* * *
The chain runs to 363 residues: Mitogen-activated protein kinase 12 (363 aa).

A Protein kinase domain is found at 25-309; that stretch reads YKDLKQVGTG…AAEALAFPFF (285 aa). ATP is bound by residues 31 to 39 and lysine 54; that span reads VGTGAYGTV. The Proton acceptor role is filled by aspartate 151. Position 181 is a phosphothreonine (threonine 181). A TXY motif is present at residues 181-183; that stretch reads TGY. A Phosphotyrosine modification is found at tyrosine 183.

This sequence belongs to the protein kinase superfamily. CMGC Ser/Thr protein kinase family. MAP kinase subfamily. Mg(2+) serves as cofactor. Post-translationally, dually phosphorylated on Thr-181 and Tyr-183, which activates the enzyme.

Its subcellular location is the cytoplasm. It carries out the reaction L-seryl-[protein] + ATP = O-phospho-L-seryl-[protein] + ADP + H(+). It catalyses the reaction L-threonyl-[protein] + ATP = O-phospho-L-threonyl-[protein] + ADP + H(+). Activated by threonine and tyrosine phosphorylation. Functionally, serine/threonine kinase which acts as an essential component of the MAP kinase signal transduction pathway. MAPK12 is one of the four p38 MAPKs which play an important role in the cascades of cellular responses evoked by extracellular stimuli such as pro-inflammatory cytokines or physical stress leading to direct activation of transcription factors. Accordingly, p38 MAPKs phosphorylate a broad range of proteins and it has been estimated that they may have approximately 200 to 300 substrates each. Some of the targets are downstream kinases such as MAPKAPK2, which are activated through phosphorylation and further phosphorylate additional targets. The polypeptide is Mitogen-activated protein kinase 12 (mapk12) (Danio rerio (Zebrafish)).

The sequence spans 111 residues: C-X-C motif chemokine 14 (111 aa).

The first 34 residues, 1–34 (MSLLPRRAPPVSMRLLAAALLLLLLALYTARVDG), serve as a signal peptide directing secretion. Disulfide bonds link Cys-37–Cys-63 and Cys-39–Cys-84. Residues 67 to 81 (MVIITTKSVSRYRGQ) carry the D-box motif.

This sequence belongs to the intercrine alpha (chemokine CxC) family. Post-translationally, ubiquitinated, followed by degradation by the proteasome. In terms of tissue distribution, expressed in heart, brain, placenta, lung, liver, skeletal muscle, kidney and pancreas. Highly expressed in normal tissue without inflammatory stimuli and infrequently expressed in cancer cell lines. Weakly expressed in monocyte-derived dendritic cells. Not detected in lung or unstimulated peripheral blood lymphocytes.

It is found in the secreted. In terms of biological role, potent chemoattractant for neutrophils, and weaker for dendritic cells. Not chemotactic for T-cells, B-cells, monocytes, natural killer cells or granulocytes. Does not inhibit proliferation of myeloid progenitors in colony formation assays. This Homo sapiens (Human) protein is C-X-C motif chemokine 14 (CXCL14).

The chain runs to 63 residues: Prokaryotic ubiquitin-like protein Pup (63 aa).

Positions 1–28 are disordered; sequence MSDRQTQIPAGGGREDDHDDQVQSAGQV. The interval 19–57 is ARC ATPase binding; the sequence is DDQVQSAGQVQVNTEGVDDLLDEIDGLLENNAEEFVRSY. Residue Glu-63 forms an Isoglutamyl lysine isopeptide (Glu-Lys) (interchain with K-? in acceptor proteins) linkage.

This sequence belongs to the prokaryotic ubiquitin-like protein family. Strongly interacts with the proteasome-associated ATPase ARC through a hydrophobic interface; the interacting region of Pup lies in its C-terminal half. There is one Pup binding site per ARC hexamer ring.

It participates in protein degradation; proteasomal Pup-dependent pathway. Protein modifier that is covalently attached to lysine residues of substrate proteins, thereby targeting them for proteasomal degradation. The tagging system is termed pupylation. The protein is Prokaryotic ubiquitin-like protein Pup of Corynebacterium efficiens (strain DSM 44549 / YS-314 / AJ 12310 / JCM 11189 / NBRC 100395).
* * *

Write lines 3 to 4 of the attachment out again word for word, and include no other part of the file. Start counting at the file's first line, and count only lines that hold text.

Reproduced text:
This sequence belongs to the protein kinase superfamily. CMGC Ser/Thr protein kinase family. MAP kinase subfamily. Mg(2+) serves as cofactor. Post-translationally, dually phosphorylated on Thr-181 and Tyr-183, which activates the enzyme.

Its subcellular location is the cytoplasm. It carries out the reaction L-seryl-[protein] + ATP = O-phospho-L-seryl-[protein] + ADP + H(+). It catalyses the reaction L-threonyl-[protein] + ATP = O-phospho-L-threonyl-[protein] + ADP + H(+). Activated by threonine and tyrosine phosphorylation. Functionally, serine/threonine kinase which acts as an essential component of the MAP kinase signal transduction pathway. MAPK12 is one of the four p38 MAPKs which play an important role in the cascades of cellular responses evoked by extracellular stimuli such as pro-inflammatory cytokines or physical stress leading to direct activation of transcription factors. Accordingly, p38 MAPKs phosphorylate a broad range of proteins and it has been estimated that they may have approximately 200 to 300 substrates each. Some of the targets are downstream kinases such as MAPKAPK2, which are activated through phosphorylation and further phosphorylate additional targets. The polypeptide is Mitogen-activated protein kinase 12 (mapk12) (Danio rerio (Zebrafish)).